The Status of Physical Education Performance Classes within Historically Black Colleges and Universities
Stier, William F., Quarterman, Jerome, Stier, Mark Martin, JOPERD--The Journal of Physical Education, Recreation & Dance
Researchers in this investigation examined the current status of performance, activity, or service offerings provided by American HBCUs as well as the policies, procedures, and practices which affect such curricula and performance programs.
A comprehensive study that concluded in late 1991 revealed the present status of various aspects of physical education and athletic programs within four-year, historically black colleges and universities (HBCUs) which offer a major in physical education. Ten specific areas in physical education and athletics within HBCUs were examined: the characteristics of each institution; the role of the department chairperson; status of physical education majors; characteristics of physical education faculty and staff; the performance class offerings; the professional preparation curriculum; the intramural and recreation activities; the intercollegiate athletic program; the facilities; and the administrative structure of the physical education and athletic areas.
This article provides an insight into the current status of activity, performance, or service class offerings and policies within selected HBCUs. The surveyed population was determined by using the criteria of HBCUs as noted in the 1987 Federal Register. Peterson's Annual Guide (Lehman, 1989) was used to identify HBCUs which offered an undergraduate major in physical education. Schools classified as HBCUs were accredited, four-year institutions which considered themselves as historically black colleges or universities, were established prior to 1964, and continue to have as their principal mission the education of African Americans. Two-year colleges and vocational, technical, and theological institutions were not included in the study. A total of 58 institutions met the above criteria.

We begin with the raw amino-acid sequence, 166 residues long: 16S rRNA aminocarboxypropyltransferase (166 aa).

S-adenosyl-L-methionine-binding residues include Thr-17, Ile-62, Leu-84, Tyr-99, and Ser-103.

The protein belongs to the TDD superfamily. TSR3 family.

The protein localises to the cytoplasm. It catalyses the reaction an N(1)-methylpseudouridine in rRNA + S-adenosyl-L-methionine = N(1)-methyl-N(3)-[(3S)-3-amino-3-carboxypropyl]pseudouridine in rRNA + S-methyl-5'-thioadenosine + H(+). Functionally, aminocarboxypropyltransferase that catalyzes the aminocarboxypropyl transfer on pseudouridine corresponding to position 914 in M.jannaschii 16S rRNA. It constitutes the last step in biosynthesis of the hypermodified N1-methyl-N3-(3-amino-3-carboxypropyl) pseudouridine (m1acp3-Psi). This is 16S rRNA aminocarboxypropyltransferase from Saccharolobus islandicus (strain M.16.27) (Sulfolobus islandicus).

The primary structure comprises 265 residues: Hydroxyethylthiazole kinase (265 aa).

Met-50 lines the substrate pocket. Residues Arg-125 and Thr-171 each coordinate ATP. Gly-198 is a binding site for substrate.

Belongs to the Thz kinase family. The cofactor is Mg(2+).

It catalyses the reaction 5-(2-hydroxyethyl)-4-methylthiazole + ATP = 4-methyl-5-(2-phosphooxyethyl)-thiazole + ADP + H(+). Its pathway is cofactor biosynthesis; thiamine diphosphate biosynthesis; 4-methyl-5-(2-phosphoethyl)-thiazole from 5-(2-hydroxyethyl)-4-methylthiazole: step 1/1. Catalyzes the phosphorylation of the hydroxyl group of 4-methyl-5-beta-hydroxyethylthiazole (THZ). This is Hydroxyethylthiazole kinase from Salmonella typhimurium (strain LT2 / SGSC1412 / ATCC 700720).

To gather the data, the researchers used a revised version of an earlier questionnaire developed and used by Stier (1971; 1982, December; 1986). The physical education chairpersons of the target schools were sent the revised survey instrument. Accompanying the instrument was a letter of explanation and a stamped, self-addressed return envelope. Additional follow-up letters and instruments were subsequently sent. The response generated from the three mailings was 88 percent (N=51) for HBCUs returning usable questionnaires. Because not all of the questions were answered on each of the survey instruments which were returned, it was necessary to adjust the total number when appropriate in analyzing the final data. The data are provided in percentages. Earlier investigations which surveyed various populations of colleges and universities garnered similar but varied rates of return.
Purpose of the Study
Researchers in this investigation examined the current status of what is commonly referred to as performance, activity, or service offerings provided by American HBCUs as well as the policies, procedures, and practices which affect such curricula and performance programs. After reviewing the literature, the researchers did not discover any published studies which dealt specifically with the performance curricula within HBCUs.
However, several published studies have dealt with the general topic of physical education programs and teachers within HBCUs (Davis, 1970, 1980; Rice & Leslie, 1987; Crase et al., 1991). Other research investigations have dealt with the status of black physical education faculty members within all colleges and universities (Kirk, 1969; Henry, 1969; Harvey, 1986; Crase & Walker, 1988).
Table 1. Frequency of Performance Classes Offered Within HBCUs Provided in at Least 50% of the Responding Institutions Rank Type of Performance Percentage of Institutions Class Offering the Class 1.5 Volleyball 92 1.5 Tennis 92 3 Swimming-Beginner 88 4 Badminton 86 5 Dance-Aerobic 82 6 Golf 80 7 Basketball 76 8 Archery 77 9 Softball 73 10. …